Woburn Abbey and the surrounding Estate provide a stunning backdrop and historical setting for Woburn Golf Club. Whilst the Club is quiet and secluded, it is centrally located just 10 minutes from Junction 13 off the M1, 15 minutes from Central Milton Keynes and just over an hour from London, Birmingham, Oxford and Cambridge.
Home to the Duke's, Duchess and Marquess courses, Woburn was the first 54 hole venue to have all three courses featured in Golf Monthly Magazine's Top 100 Courses in the UK and Ireland and Golf World Magazine's Top 100 Courses in Britain and Ireland. Having hosted almost sixty professional tournaments it is the ideal venue for corporate, group or society golf days. In addition, Woburn also offers mid week green fee packages for individual golfers and parties of all sizes.
The Dukes' Course
The Duke's Course designed by Charles Lawrie opened in 1976 and was the first of Woburn's three courses to be constructed.
The 6,983 yard Duke's course sports fairways lined with pine, silver birch and chestnut trees. Heather, bracken and gorse add to the charm of the course, as well as providing some of the natural hazards of each hole.
It was the location for the British Masters for 20 years, as well as hosting the Women's British Open Championship and more recently the Travis Perkins Masters.
The Duchess' Course
The Duchess Course is sometimes considered to be the least challenging of the three Woburn courses, the junior sibling lying in the shadow of well respected and much heralded family members.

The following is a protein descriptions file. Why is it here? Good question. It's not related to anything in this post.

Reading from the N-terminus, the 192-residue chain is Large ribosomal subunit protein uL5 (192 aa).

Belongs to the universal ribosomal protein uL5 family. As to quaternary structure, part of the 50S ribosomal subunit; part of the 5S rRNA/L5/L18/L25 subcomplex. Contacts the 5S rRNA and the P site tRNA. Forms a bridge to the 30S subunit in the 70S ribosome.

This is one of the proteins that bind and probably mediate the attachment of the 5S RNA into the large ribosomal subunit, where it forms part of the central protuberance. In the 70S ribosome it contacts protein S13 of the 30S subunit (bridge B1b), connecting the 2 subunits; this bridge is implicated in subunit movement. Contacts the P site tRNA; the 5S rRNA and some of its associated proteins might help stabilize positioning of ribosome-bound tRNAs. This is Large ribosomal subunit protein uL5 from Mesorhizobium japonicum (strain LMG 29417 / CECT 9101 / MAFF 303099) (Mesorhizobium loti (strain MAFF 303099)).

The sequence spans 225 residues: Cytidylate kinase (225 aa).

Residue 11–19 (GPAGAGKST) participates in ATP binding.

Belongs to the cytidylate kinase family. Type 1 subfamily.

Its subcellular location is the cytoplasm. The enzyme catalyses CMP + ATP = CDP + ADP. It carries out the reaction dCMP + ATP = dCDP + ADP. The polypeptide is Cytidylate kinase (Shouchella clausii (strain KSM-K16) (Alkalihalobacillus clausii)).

However, like many younger siblings, it's not a charge the Duchess takes lying down. Nor is it one recognised by true aficionados. Anyone who has played the course knows this is a layout that demands as much respect as the adjacent Duke's and Marquess courses.
The Marquess' Course
The Marquess Course, designed by Peter Alliss and Clive Clark, European Golf Design (Ross McMurray) and Alex Hay opened in 2000. The course was named after the then Marquess of Tavistock and was soon referred to as the 'Jewel in the Crown'.
Set within 200 acres of mixed woodland the Marquess's course overlaps the county boundary dividing Bedfordshire and Buckinghamshire and presents a variety of rolling and undulating terrain. The predominant tree species are pine, spruce, sweet chestnut and oak, while there are a number of rare specimens such as Corsican pine, yew, rowan and beech.
Within a year of opening the Marquess Course hosted the first of two British Masters and hosted the English Amateur Championship in 2011.
Since 2014 The Marquess Course has been one of four courses in the country to be used to stage Final Qualifying for The Open Championship. In October 2015 The British Masters supported by Sky Sports was staged on the Marquess course and in July 2016 it staged The Ricoh Women's British Open.